By Michelle Mukonyora
11 February 2016
Food security is a concern across the African continent. With El Niño induced drought currently affecting parts of Africa, there is increased pressure to look more closely at genetically modified (GM) crops as a solution. Africa as a whole has been reluctant to adopt GM technologies citing concerns about the health and environmental risks associated with planting GM crops. South Africa and Egypt are the only African countries growing GM maize commercially, with Zimbabwe, Tanzania, Uganda, Kenya, Ghana, Malawi, Mali and Nigeria conducting trials. Other important food crops that are currently under trial are rice, wheat and sorghum.
A critical part of adopting GM technologies in any country is a regulatory framework. Several African countries have adopted biosafety laws, which have opened the way for more research and development. Kenya’s National Biosafety Authority has recently authorised the limited environmental release of a GM maize variety MON810 manufactured by Monsanto. This variety is resistant to insect pests belonging to the family Lepidoptera, of which the maize borer is a member. It is also tolerant to glyphosate herbicide and the antibiotics kanamycin and neomycin.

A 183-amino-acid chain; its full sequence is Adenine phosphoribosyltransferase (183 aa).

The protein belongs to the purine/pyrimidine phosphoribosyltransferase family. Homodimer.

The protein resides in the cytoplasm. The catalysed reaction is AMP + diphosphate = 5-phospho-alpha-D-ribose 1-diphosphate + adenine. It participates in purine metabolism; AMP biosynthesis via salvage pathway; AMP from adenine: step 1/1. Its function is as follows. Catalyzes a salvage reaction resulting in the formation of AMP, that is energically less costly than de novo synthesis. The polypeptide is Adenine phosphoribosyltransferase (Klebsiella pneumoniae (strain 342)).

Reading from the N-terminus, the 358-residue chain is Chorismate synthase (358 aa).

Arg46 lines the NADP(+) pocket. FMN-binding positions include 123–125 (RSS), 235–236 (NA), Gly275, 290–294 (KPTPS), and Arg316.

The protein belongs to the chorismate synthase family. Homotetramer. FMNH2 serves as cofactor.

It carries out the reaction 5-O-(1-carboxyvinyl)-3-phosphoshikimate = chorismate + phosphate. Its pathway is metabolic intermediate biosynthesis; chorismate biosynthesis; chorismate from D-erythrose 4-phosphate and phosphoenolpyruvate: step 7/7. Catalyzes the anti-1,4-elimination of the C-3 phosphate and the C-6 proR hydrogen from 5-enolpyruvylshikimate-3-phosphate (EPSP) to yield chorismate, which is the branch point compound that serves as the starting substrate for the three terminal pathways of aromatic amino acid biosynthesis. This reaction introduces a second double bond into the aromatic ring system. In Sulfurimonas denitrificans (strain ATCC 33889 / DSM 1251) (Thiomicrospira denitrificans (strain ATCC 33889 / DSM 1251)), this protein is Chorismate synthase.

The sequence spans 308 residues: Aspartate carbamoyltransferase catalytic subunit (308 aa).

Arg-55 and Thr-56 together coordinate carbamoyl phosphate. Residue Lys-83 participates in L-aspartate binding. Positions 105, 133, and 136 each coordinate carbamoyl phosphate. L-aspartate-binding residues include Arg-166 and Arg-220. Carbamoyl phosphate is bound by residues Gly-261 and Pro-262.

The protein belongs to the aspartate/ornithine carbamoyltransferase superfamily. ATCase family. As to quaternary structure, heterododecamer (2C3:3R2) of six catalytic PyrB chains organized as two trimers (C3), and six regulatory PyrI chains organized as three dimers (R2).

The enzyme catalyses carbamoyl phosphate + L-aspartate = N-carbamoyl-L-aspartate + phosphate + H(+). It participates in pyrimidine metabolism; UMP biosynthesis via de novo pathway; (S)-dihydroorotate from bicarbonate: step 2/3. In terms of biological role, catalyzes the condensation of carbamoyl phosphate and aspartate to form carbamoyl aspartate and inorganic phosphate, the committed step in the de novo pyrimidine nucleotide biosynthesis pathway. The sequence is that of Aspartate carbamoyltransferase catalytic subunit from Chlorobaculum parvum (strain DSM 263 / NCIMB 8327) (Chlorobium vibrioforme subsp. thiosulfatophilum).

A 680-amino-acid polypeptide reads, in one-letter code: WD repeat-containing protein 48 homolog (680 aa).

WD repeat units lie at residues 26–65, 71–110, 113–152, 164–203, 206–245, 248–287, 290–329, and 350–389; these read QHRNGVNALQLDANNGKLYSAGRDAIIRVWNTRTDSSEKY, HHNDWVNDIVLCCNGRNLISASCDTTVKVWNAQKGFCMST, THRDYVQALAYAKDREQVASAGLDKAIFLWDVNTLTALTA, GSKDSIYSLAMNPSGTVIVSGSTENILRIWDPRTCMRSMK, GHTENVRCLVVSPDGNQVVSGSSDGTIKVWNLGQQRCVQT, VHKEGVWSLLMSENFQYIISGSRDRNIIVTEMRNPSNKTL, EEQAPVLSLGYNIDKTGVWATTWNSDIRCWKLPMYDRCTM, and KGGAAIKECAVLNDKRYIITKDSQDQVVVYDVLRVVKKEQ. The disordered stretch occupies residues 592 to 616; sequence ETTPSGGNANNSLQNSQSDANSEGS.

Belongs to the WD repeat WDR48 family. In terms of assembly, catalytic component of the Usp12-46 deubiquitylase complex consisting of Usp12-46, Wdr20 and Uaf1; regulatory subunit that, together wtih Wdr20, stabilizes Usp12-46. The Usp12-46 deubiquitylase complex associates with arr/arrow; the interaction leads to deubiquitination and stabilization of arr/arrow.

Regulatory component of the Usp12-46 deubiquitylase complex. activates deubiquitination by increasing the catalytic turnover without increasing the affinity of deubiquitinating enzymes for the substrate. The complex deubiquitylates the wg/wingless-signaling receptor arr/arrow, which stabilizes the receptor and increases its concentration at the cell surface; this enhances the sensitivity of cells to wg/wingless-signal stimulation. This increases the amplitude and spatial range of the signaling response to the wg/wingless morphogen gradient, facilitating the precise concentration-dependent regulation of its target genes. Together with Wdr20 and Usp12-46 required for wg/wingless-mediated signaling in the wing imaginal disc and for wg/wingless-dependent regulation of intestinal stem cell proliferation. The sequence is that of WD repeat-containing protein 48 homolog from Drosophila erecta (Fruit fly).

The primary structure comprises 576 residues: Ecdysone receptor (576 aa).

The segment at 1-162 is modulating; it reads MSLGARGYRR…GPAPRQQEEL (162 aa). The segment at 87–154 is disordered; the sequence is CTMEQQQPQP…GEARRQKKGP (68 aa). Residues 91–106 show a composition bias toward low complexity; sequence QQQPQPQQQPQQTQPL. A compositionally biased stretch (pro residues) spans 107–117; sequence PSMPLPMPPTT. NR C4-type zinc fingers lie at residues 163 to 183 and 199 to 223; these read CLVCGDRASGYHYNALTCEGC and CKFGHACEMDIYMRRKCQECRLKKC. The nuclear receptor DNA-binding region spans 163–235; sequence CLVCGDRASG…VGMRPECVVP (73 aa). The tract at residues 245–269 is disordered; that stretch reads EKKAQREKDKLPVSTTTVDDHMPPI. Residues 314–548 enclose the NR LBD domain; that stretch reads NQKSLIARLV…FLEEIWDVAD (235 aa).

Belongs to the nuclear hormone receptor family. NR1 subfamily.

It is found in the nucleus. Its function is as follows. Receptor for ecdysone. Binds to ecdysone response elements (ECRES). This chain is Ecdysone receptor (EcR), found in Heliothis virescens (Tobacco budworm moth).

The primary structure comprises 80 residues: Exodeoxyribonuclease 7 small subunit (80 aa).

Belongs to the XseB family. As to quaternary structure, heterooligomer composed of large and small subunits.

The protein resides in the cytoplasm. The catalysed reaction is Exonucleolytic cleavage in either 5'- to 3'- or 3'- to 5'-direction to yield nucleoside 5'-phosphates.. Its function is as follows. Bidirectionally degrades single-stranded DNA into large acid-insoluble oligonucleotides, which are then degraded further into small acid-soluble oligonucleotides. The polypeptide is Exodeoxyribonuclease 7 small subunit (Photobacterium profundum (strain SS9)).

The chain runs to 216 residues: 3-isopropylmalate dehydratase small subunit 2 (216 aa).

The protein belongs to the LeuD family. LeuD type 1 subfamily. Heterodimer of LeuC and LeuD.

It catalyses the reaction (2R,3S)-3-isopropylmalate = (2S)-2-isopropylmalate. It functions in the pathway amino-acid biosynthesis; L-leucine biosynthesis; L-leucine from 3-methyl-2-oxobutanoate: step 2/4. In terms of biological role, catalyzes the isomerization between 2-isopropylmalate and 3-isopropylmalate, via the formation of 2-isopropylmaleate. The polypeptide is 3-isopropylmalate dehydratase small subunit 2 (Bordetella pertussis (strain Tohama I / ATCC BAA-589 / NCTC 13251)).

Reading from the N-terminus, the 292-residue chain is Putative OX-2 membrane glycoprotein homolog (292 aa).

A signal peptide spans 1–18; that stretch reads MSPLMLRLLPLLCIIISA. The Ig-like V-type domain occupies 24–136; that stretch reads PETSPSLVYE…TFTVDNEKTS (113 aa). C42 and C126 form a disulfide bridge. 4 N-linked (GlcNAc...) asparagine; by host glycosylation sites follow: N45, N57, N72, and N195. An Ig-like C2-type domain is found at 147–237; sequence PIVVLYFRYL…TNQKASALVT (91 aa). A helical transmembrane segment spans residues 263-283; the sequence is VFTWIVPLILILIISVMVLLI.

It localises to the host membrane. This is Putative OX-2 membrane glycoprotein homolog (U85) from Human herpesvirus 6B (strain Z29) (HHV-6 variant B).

MON810 is cultivated in other parts of the world and is not without controversy. Its cultivation has been banned in six European countries but the scientific reasoning behind the bans have been questioned. MON810 is currently being cultivated in parts of North and South America, the European Union, Asia and Africa (South Africa).